The construction company mobile home that was on the construction site was blown away by the storm.

Greene County has now moved from disaster mode to recovery mode, Davenport said. Most of the state officials who have surveyed the county have left. In their place are volunteers from the Methodist, Baptist, Presbyterian and Mormon churches. The Red Cross and Salvation Army are in the county as well.

An interfaith group that was organized following severe flooding in the area several years ago is acting as the coordinating agency, Davenport said. It already has set up a clothes bank at the old fire station on Second Street in Snow Hill.

People interested in volunteering or making donations should contact Dora Pasour, the interfaith group director, at 1-252-747-1090.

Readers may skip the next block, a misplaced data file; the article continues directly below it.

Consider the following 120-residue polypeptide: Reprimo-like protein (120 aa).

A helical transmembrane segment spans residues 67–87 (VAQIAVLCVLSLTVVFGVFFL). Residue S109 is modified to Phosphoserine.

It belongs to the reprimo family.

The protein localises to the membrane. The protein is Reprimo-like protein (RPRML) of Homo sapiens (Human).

Davenport praised local fire and rescue volunteers for their help in the recovery efforts.

A shelter was opened and 15 people spent the night there Saturday. However, no one used the shelter after that, and it has now closed, he said.

Meanwhile, in Wayne County, a tornado that began Saturday evening near Parkstown continued into Greene and Lenoir counties, National Weather Service officials said.

No evidence was found of tornadoes at Mar-Mac, Goldsboro and Patetown, officials said. However, there was minor straight wind damage noted along New Hope Road.

The tornado near Parkstown began just east of North Beston Road between Guy Smith and Old Jason roads, where mostly minor siding and shingle damage and some tree damage were reported. At that point, the tornado was estimated to be carrying winds at about 80 miles per hour before strengthening to as much as 136 miles per hour.